It's a common thing in college, if you fancy yourself a guitarist, to find a public space with great acoustics, sit
down, and play. Dormitory stairwells can be ideal -- for sound, if not elbow room. When Ackerman was a student and even after
he dropped out, he could often be found playing his guitar in campus stairwells.
while, small crowds began to gather. So he looked for a bigger space with good acoustics, and found a set of arches. "It
provided almost a venue," he recalls. "It was out of the rain if it was raining. No one was invited, it's just that
they knew this thing existed." It became a weekly event, with Ackerman and a few other guitarists playing the archway.
The crowds grew, from a couple dozen to a few hundred.
"So I had this audience
who kept saying, 'How come you don't have a record?' I didn't have a good answer for that, so I finally said, 'Look, anyone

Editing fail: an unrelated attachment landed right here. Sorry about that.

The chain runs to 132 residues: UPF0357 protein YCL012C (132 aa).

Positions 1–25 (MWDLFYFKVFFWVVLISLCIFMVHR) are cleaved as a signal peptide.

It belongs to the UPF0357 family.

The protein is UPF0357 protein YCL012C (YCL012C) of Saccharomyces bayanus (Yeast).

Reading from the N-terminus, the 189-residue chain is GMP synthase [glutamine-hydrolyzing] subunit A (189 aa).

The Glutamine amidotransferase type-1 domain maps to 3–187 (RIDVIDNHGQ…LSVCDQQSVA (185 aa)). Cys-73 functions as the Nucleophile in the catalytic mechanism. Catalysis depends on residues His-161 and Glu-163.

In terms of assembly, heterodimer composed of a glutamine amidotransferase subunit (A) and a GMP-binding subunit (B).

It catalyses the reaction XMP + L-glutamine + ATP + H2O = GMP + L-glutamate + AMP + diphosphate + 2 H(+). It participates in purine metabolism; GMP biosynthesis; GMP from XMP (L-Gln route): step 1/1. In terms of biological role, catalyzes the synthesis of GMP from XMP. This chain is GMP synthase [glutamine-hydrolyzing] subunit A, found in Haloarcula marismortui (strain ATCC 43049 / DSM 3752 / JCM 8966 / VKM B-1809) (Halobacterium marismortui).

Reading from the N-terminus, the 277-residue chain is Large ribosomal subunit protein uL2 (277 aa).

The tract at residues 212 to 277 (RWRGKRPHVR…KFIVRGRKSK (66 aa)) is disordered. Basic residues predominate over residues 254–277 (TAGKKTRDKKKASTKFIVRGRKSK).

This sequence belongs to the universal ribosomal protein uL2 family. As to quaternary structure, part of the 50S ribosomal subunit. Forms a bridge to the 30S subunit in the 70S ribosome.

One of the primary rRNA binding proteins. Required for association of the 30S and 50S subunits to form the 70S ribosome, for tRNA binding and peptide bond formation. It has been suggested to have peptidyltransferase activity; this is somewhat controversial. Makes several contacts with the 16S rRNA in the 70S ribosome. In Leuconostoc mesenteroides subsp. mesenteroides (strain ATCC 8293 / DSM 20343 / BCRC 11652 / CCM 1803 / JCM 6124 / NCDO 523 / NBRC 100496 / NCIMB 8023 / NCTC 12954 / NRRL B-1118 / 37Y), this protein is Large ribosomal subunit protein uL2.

who wants a record, put a five-dollar bill in this basket here and give me your name, and when I'm done recording it I'll
bring you a record.' And a bunch of people did, and I got just enough money to go into Mantra Studios in San Mateo,
California, and record my first record in two afternoons."
He almost canceled
the whole deal when he was told that the minimum order was 300 copies. "I was certain that I'd have 150 of
these in my closet for the rest of my life."
That album, recorded in 1976,
was In Search of the Turtle's Navel. It's still in print today. Not only did it launch Will Ackerman's musical
career; it also launched the Windham Hill label.